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Greenbrier Karst

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About the Greenbrier Karst

The Greenbrier Karst is a small, irregularly-shaped area at the southeasternmost border of the Central Appalachians, roughly near the "elbow" of the region where it angles from moving more east-west to moving more north-south. It is located almost completely within West Virginia, except for a tiny piece in Virginia owing to the irregular border of the states not following the major geographic features of the area.

This region is a rolling lowland with isolated hills, surrounded by more rugged areas of higher elevation. Karst topography is abundant, reflecting an underlying substrate of mostly limestone with a small amount of shale. Surface streams are few, and there are sinkholes and underground streams. Subsurface flows feed the Greenbrier river, which flows southwest through the northwestern part of this region, eventually curving to flow northwest out of this region and into the New River.

Among the parts of the eastern U.S. where limestone bedrock and karst topography are dominant, this is one of the most rugged regions. Crests range from 1,800 to 2,900 ft (549-884m) in elevation. Local relief can be as high as 1000ft (305m) where rivers cut through higher ridges, although in most areas the difference between valley bottoms and hilltops is between 150 and 650 ft (46-198m.)

This region has a humid subtropical climate, milder than most of the Central Appalachians, reflecting lower average elevations. Precipitation is somewhat evenly distributed throughout the year, although it peaks in June and fall through winter tend to be slightly drier.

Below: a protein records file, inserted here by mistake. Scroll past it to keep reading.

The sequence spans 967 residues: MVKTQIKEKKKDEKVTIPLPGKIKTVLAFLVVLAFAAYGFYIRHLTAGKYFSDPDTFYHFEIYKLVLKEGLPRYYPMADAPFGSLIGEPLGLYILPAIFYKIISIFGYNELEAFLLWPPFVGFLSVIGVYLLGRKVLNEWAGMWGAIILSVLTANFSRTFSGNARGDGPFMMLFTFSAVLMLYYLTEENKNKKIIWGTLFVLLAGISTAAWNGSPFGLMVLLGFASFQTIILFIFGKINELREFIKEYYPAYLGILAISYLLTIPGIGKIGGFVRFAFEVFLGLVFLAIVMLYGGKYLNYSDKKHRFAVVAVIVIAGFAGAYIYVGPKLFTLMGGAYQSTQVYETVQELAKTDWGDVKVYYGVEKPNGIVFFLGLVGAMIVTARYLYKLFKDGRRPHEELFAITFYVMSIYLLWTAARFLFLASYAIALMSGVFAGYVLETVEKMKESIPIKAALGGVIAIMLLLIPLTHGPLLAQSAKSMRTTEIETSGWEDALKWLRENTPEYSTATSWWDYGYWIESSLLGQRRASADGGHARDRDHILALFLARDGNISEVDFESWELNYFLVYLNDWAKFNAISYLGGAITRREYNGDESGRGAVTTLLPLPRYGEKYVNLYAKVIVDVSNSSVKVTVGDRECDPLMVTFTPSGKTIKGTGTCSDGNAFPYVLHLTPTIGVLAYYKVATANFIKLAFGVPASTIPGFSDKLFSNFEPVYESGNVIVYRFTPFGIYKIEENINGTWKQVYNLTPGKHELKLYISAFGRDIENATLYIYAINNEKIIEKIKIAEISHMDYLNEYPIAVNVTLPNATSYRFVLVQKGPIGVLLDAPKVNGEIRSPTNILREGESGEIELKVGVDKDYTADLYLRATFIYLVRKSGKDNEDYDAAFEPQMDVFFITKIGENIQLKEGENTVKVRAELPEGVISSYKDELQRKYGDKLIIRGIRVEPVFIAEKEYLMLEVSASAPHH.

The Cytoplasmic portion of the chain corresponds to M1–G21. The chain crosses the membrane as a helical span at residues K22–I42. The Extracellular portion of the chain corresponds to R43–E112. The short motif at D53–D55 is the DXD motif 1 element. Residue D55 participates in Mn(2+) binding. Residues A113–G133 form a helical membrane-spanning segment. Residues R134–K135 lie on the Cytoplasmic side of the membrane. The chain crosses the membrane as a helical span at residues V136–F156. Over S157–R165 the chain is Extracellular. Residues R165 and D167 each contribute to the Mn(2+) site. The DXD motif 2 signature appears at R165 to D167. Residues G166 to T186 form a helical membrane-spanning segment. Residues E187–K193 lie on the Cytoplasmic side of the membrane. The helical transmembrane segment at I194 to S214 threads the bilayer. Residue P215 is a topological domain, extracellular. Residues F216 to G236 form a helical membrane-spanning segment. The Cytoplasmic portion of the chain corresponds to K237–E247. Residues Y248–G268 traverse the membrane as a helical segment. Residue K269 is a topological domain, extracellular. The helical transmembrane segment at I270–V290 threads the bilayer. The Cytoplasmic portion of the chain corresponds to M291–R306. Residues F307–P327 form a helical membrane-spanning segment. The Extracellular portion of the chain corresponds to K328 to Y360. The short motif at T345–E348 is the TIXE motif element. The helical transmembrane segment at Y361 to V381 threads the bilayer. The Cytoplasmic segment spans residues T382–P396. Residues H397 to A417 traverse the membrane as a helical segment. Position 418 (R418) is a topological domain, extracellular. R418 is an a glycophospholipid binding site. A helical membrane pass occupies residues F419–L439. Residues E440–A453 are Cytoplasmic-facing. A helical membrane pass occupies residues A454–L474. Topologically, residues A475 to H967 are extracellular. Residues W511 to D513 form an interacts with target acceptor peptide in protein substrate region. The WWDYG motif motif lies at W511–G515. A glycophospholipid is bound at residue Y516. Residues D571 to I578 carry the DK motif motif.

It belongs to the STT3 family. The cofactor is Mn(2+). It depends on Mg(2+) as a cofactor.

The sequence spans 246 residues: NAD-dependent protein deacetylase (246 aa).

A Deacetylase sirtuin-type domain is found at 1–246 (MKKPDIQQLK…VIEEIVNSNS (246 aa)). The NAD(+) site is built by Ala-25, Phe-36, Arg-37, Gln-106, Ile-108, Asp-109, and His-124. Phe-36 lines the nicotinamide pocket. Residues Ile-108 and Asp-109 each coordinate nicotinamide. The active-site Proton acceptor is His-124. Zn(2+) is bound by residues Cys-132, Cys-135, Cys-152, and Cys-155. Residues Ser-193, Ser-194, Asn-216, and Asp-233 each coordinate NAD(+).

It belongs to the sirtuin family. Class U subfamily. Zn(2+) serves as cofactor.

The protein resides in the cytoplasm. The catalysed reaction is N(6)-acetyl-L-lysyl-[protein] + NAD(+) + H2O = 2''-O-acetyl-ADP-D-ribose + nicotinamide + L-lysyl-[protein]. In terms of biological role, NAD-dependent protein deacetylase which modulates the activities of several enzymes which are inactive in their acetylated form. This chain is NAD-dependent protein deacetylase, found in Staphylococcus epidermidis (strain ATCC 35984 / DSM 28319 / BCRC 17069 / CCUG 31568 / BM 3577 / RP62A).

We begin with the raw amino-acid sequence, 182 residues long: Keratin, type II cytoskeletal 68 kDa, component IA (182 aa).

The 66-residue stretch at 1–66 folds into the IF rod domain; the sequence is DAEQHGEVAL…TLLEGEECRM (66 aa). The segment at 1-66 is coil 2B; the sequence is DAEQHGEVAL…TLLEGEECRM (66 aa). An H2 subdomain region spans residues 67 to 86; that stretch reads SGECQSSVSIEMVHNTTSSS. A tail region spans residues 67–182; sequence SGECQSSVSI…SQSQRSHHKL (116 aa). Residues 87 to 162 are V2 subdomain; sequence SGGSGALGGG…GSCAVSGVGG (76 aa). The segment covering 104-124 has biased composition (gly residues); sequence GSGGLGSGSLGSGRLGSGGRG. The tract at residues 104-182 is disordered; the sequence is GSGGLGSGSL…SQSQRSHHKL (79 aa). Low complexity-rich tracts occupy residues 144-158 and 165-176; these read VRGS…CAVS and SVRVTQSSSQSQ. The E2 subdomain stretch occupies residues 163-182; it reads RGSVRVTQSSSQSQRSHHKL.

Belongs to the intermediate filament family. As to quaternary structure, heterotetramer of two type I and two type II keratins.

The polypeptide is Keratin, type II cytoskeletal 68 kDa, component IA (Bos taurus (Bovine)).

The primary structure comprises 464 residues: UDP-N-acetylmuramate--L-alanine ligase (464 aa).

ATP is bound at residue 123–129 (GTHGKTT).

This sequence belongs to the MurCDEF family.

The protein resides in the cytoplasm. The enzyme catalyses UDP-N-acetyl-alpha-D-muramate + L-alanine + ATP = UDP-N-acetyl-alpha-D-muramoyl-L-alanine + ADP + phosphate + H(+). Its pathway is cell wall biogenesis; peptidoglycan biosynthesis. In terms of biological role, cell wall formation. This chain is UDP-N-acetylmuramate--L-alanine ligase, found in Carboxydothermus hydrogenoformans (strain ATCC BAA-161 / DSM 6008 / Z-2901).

Originally, this area was covered in oak/hickory forest, contrasting with the mixed mesophytic forest in adjacent regions. By 1938, most of the forests had been cleared for agriculture, and remaining forests consisted mostly of white oak (Quercus alba), northern red oak (Quercus rubra), and sugar maple (Acer saccharum), found on steep slopes. Nowadays, there is greater forest cover but still significant agriculture, particluarly pastureland. This area is among the areas of West Virginia most heavily-utilized for agriculture, and it is one of the state's main livestock-producing areas. Much of the region is kept as permanent pastureland, supporting cows for both beef and dairy, sheep, and poultry.

There are no large cities in this region, but the largest city is Princeton, WV, followed by Athens, WV. These cities are considered part of the Bluefield, WV metro area, which extends outside this region. Overall this region is sparsely populated, but denser than more rugged areas to the northwest.

This region has an irregular border to the north with the Forested Hills and Mountains and to the west with the Dissected Appalachian Plateau. Where it is not also surrounded by the Forested Hills and mountains on both sides, this region borders the Northern Dissected Ridges and Knobs to the southeast, except in a small area in the southwest where it borders the Southern Sandstone Ridges to the south, and is also partly surrounded by the Dissected Appalachian Plateau.

Rolling green fields in the foreground, with forested mountains topped with windmills in the distanceThis photo taken near Union, WV shows a landscape typical of the Greenbriar Karst: rolling plains and low hills with few surface streams and abundant agriculture, an island of flatter, more agricultural areas among more mountainous surroundings. Photo © Raman Patel, CC BY 3.0, Source.

Plant Lists & In-Region Search

We do not yet have data to generate plant lists for a region as fine-tuned as this one. However you can move up to the broader Central Appalachians and generate lists for that region: native plants or all plants. Or search that region's plants here:


1. Woods, A.J, Omernik, J.M., Brown, D.D. "Level III and IV Ecoregions of Delaware, Maryland, Pennsylvania, Virginia, and West Virginia", U.S. Environmental Protection Agency: National Health and Environmental Effects Research Laboratory, Corvallis, OR (1999) Web.